Valley Bounty: Wheatberries

Locally grown wheatberries offer an alternative to pasta, rice, or other grains in salads, sides, and main dishes.  Wheatberries are flavorful and hearty even when fully cooked, making them a more satisfying and assertive partner in many dishes. Slow-cooked lamb shanks, wheatberries and parsnips are a wonderful one-pot meal, and take advantage of sweet spring-dug parsnips. Or toss a spinach salad with cooked and cooled wheatberries, your favorite vinaigrette, and quick-pickled carrot or watermelon radish.

By Margaret Christie of Community Involved in Sustaining Agriculture (CISA).

Sources: Local wheatberries are available at retailers that prioritize local sourcing, like the region’s food coops, as well as at some farmers’ markets and farm stores. See CISA’s list of growers here.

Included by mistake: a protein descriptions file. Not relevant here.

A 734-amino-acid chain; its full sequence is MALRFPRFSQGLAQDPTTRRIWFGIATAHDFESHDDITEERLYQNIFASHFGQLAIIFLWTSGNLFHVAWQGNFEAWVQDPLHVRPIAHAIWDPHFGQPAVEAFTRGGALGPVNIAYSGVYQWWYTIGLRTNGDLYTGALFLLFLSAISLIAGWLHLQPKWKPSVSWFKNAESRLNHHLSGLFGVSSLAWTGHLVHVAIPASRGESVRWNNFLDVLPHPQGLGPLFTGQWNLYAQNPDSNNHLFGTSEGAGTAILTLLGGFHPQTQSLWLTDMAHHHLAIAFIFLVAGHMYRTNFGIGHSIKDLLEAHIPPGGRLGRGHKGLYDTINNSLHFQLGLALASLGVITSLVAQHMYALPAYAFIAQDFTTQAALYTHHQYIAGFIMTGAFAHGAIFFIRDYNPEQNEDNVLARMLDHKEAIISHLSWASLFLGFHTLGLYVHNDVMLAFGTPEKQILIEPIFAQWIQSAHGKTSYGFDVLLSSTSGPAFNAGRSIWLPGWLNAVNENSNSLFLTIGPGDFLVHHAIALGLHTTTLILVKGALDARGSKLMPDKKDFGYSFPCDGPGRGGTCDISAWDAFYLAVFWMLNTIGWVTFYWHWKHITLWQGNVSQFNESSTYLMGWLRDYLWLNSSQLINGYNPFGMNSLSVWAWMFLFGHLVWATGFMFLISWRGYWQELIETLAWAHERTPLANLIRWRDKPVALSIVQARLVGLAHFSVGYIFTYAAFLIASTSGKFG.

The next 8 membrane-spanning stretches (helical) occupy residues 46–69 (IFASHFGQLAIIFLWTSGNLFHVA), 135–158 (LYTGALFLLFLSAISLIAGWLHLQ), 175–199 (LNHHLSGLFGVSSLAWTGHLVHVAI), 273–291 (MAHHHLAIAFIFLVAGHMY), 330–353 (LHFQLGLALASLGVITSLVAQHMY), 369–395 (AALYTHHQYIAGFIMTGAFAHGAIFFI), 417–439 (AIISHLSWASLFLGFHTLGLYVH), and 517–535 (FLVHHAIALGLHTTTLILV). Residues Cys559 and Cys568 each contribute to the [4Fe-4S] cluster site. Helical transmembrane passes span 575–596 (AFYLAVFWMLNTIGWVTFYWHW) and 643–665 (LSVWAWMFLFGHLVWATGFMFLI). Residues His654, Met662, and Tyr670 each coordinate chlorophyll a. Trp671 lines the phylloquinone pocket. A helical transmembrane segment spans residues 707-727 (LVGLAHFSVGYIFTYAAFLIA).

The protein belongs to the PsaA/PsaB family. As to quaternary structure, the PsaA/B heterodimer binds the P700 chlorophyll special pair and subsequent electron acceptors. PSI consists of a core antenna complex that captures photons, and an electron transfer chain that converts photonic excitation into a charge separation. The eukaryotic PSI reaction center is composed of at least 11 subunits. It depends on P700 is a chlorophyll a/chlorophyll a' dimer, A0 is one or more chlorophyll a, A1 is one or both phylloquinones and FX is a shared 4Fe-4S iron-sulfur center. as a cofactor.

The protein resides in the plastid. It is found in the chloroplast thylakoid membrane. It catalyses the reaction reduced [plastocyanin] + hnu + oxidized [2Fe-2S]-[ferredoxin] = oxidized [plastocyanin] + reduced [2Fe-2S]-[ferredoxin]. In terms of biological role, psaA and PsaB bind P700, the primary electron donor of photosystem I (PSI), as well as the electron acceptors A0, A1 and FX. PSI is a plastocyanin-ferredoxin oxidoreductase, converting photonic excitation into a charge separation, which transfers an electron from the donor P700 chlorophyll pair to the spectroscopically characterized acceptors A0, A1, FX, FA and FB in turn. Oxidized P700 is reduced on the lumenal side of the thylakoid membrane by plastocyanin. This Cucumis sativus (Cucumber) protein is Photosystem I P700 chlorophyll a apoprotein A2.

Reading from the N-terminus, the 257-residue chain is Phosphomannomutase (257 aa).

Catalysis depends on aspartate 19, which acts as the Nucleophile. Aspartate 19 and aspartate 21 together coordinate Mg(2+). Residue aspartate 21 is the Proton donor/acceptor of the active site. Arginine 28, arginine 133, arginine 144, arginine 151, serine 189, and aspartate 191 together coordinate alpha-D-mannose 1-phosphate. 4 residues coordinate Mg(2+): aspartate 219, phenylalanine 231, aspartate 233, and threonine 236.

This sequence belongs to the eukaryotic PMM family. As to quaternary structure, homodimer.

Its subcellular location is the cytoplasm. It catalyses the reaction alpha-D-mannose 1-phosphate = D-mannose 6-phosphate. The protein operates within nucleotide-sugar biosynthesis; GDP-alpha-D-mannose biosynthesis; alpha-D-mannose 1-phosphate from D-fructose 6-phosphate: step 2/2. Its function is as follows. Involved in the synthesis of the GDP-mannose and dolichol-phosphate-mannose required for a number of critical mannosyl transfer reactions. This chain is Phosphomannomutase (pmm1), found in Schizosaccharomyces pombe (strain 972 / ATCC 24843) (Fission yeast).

If you haven’t cooked with whole, unground grains before, you can find information from local farms, you’ll find instructions from Four Star Farms in Northfield here. Once you’ve cooked them, you can add them to salads or soups. A salad of local spring spinach and wheatberries is brightened by quick pickled winter vegetables. The Kitchen Garden, in Sunderland, offers basic instructions for quick pickling vegetables, using inspiration from David Chang at New York’s Momofuku.

This recipe for lamb shanks, wheatberries and parsnips comes from local author T. Susan Chang, via NPR.